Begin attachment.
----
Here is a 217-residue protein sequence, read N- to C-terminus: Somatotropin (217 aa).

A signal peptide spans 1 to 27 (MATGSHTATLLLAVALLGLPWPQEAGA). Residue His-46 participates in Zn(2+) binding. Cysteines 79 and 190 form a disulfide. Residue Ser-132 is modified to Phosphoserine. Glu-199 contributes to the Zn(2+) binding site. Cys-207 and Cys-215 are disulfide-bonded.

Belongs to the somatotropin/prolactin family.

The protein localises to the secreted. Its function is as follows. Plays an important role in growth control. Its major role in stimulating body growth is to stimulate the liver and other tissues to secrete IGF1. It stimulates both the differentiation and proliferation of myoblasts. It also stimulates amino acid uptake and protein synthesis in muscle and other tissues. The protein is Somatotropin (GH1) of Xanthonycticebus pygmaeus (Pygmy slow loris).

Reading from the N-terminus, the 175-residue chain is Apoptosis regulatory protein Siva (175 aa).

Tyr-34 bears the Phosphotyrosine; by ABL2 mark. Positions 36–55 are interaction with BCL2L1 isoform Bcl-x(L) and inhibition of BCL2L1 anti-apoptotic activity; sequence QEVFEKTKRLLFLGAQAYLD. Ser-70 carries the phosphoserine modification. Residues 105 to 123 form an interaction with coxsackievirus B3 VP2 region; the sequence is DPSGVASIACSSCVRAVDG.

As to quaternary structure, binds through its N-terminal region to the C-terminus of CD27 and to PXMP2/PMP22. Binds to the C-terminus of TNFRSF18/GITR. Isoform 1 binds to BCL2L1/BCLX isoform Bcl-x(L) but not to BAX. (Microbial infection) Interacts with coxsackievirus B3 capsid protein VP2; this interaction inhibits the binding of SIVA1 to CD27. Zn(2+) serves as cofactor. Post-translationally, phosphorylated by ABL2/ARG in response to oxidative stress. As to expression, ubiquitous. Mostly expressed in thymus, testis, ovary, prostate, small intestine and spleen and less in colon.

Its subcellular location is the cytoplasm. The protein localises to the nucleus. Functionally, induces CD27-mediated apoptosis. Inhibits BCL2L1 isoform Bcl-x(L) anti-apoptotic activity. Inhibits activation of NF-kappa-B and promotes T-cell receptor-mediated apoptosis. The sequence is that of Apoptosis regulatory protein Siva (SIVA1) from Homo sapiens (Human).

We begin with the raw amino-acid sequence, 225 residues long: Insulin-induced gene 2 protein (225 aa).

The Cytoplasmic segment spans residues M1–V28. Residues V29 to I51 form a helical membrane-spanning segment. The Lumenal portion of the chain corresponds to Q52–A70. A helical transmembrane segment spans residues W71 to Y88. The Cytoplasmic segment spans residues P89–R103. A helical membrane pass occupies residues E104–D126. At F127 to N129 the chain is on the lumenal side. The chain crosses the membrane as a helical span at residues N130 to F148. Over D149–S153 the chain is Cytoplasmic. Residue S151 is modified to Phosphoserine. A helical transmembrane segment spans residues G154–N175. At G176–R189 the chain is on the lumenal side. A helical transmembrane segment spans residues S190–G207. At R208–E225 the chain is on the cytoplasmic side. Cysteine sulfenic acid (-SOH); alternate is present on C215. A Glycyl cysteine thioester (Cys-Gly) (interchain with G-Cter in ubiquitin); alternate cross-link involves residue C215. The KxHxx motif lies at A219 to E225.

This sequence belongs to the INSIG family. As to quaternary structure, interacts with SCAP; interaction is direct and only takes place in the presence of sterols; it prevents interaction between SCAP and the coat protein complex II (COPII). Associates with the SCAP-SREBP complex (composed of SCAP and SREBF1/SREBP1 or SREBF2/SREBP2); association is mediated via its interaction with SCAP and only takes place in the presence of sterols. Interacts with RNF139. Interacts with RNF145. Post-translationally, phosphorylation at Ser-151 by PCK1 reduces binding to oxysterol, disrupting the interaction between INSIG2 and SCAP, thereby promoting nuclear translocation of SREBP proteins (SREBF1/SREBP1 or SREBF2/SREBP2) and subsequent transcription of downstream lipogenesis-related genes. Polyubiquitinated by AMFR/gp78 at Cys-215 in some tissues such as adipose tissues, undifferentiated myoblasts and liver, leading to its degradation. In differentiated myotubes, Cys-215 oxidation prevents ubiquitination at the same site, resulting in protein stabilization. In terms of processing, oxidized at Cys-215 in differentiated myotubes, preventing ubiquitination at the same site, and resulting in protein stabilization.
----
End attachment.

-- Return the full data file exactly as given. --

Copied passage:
Here is a 217-residue protein sequence, read N- to C-terminus: Somatotropin (217 aa).

A signal peptide spans 1 to 27 (MATGSHTATLLLAVALLGLPWPQEAGA). Residue His-46 participates in Zn(2+) binding. Cysteines 79 and 190 form a disulfide. Residue Ser-132 is modified to Phosphoserine. Glu-199 contributes to the Zn(2+) binding site. Cys-207 and Cys-215 are disulfide-bonded.

Belongs to the somatotropin/prolactin family.

The protein localises to the secreted. Its function is as follows. Plays an important role in growth control. Its major role in stimulating body growth is to stimulate the liver and other tissues to secrete IGF1. It stimulates both the differentiation and proliferation of myoblasts. It also stimulates amino acid uptake and protein synthesis in muscle and other tissues. The protein is Somatotropin (GH1) of Xanthonycticebus pygmaeus (Pygmy slow loris).

Reading from the N-terminus, the 175-residue chain is Apoptosis regulatory protein Siva (175 aa).

Tyr-34 bears the Phosphotyrosine; by ABL2 mark. Positions 36–55 are interaction with BCL2L1 isoform Bcl-x(L) and inhibition of BCL2L1 anti-apoptotic activity; sequence QEVFEKTKRLLFLGAQAYLD. Ser-70 carries the phosphoserine modification. Residues 105 to 123 form an interaction with coxsackievirus B3 VP2 region; the sequence is DPSGVASIACSSCVRAVDG.

As to quaternary structure, binds through its N-terminal region to the C-terminus of CD27 and to PXMP2/PMP22. Binds to the C-terminus of TNFRSF18/GITR. Isoform 1 binds to BCL2L1/BCLX isoform Bcl-x(L) but not to BAX. (Microbial infection) Interacts with coxsackievirus B3 capsid protein VP2; this interaction inhibits the binding of SIVA1 to CD27. Zn(2+) serves as cofactor. Post-translationally, phosphorylated by ABL2/ARG in response to oxidative stress. As to expression, ubiquitous. Mostly expressed in thymus, testis, ovary, prostate, small intestine and spleen and less in colon.

Its subcellular location is the cytoplasm. The protein localises to the nucleus. Functionally, induces CD27-mediated apoptosis. Inhibits BCL2L1 isoform Bcl-x(L) anti-apoptotic activity. Inhibits activation of NF-kappa-B and promotes T-cell receptor-mediated apoptosis. The sequence is that of Apoptosis regulatory protein Siva (SIVA1) from Homo sapiens (Human).

We begin with the raw amino-acid sequence, 225 residues long: Insulin-induced gene 2 protein (225 aa).

The Cytoplasmic segment spans residues M1–V28. Residues V29 to I51 form a helical membrane-spanning segment. The Lumenal portion of the chain corresponds to Q52–A70. A helical transmembrane segment spans residues W71 to Y88. The Cytoplasmic segment spans residues P89–R103. A helical membrane pass occupies residues E104–D126. At F127 to N129 the chain is on the lumenal side. The chain crosses the membrane as a helical span at residues N130 to F148. Over D149–S153 the chain is Cytoplasmic. Residue S151 is modified to Phosphoserine. A helical transmembrane segment spans residues G154–N175. At G176–R189 the chain is on the lumenal side. A helical transmembrane segment spans residues S190–G207. At R208–E225 the chain is on the cytoplasmic side. Cysteine sulfenic acid (-SOH); alternate is present on C215. A Glycyl cysteine thioester (Cys-Gly) (interchain with G-Cter in ubiquitin); alternate cross-link involves residue C215. The KxHxx motif lies at A219 to E225.

This sequence belongs to the INSIG family. As to quaternary structure, interacts with SCAP; interaction is direct and only takes place in the presence of sterols; it prevents interaction between SCAP and the coat protein complex II (COPII). Associates with the SCAP-SREBP complex (composed of SCAP and SREBF1/SREBP1 or SREBF2/SREBP2); association is mediated via its interaction with SCAP and only takes place in the presence of sterols. Interacts with RNF139. Interacts with RNF145. Post-translationally, phosphorylation at Ser-151 by PCK1 reduces binding to oxysterol, disrupting the interaction between INSIG2 and SCAP, thereby promoting nuclear translocation of SREBP proteins (SREBF1/SREBP1 or SREBF2/SREBP2) and subsequent transcription of downstream lipogenesis-related genes. Polyubiquitinated by AMFR/gp78 at Cys-215 in some tissues such as adipose tissues, undifferentiated myoblasts and liver, leading to its degradation. In differentiated myotubes, Cys-215 oxidation prevents ubiquitination at the same site, resulting in protein stabilization. In terms of processing, oxidized at Cys-215 in differentiated myotubes, preventing ubiquitination at the same site, and resulting in protein stabilization.